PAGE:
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  • Mary Callahan

Where is Instagram Going in 2023? According to the Head of Instagram

Instagram was once the “it” app—a simple and straightforward creative social photo platform where users could completely curate their feeds. Now, Instagram looks like a mash-up of many other popular apps in one comprehensive (albeit less innovative) space. You’ve got the filters and stories from Snapchat, reels and recommendations from TikTok, direct messages from Facebook, and the new “conversation starters” from Twitter. Once the forerunner, Instagram is now working hard to catch up and compete. Still, the app celebrated 2 billion monthly active users in 2022 and remains a prime focus for marketers, brands, and consumers.


Adam Mosseri, the head of Instagram, recently announced the company’s 3 main goals for 2023. Understanding these goals illuminates the company’s mission and can help marketers see what trends, technologies, and changes are on the horizon.


Instagram's Three Main Goals for 2023


1. Inspire people to be creative.

This has always been a part of Instagram since its early days of sepia-toned photo filters. Now, the modes of creativity are much more expansive with text, video, live-streaming, polls and Q&As, music, commerce, carousels, and more. To reach a broader audience on Instagram, brands should focus on short video content, posting at least 5x per week to both stories and feeds, utilizing strategic hashtags, and engaging with comments, DMs, and other accounts.


2. Help people discover things they love.

81% of people use Instagram to research products and services. As it grows more and more like TikTok, Instagram is becoming a platform of discovery. You’ve probably noticed the increase in recommended posts and reels flooding your feed in between posts from people you follow. Mark Zuckerberg has said that currently 15% of IG content is based on an AI recommendation algorithm. That figure is expected to double by the end of 2023. Some consumers may find this annoying. Others will appreciate the recommendations. Either way, this shift adds pressure for marketers to strategize targeting brands’ core and tangential audiences.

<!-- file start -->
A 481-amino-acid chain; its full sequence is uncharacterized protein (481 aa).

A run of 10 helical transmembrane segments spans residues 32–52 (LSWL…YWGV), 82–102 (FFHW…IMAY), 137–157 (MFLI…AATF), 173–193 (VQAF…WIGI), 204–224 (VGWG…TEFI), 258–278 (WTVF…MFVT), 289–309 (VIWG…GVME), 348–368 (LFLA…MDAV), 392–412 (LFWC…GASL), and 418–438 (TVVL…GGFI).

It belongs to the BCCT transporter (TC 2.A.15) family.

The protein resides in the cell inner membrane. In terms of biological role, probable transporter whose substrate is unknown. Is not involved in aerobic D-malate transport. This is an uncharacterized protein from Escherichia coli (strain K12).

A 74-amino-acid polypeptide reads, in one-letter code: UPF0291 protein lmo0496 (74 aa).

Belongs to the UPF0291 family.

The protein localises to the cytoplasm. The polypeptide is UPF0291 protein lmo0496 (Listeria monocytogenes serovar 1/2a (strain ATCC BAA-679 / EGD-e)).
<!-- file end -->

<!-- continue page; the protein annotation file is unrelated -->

3. Spark connections between people.

While there’s a lot of scrolling and swiping and shopping, Instagram is still very much social media. The brand has already started implementing points of difference to facilitate communication and engagement between users and brands. Now you’ll see large story-like bubbles in your DM inbox. These “Notes” are essentially conversation prompts—a new way to generate discussion. Other ways that Instagram is fostering social interaction is through the push for brands to cultivate superior, personal customer service via the app, incorporating more interactive capabilities (story polls, Brady Bunch-style IG lives, reactions to stories, and more).


Watch Moserri's full video on Instagram's 2023 trajectory below:


These goals aren’t “new” for Instagram, but a shifting landscape is pressing the company to meet its customer-needs (hey, it’s a brand, too!). As the app starts to change (as it inevitably will), the best thing a marketer can do is to understand the brand’s audience inside-out. Instagram’s analytic features can be incredibly useful in understanding your audience’s demographics and psychographics—both of which are equally important in creating a targeted campaign. When you know your audience (including their other interests, shopping behaviors, social media usage, and more), you’ll be better able to navigate any shift that Instagram (or any platform) throws your way.


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